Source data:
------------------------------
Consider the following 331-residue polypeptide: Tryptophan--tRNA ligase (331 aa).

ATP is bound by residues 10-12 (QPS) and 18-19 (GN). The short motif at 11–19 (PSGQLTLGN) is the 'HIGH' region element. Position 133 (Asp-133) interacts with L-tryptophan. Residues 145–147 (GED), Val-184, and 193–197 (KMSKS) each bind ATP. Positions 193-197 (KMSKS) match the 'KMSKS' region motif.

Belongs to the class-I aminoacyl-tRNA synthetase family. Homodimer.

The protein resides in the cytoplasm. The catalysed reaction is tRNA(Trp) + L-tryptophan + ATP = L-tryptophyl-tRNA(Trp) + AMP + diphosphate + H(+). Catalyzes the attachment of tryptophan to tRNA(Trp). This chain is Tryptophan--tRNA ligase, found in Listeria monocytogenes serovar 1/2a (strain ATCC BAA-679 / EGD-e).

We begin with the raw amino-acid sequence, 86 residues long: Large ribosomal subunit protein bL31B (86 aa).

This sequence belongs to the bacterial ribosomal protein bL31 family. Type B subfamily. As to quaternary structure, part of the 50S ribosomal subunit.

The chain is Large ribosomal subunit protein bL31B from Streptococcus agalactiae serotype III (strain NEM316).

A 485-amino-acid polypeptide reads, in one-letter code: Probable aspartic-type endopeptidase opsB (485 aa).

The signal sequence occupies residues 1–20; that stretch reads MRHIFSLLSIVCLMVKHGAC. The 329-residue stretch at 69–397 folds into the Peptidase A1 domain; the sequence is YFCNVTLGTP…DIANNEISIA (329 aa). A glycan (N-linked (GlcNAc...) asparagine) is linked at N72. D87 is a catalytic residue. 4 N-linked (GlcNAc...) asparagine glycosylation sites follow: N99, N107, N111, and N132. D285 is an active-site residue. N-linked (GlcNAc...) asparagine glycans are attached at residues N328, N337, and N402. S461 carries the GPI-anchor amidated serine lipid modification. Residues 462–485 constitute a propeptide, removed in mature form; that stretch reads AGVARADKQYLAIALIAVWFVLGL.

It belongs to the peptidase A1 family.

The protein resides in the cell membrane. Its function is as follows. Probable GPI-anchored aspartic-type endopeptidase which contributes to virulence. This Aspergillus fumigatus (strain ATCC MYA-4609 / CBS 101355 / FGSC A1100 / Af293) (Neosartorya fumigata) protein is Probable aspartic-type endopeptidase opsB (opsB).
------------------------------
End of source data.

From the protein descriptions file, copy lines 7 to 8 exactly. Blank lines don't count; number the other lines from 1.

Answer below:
The chain is Large ribosomal subunit protein bL31B from Streptococcus agalactiae serotype III (strain NEM316).

A 485-amino-acid polypeptide reads, in one-letter code: Probable aspartic-type endopeptidase opsB (485 aa).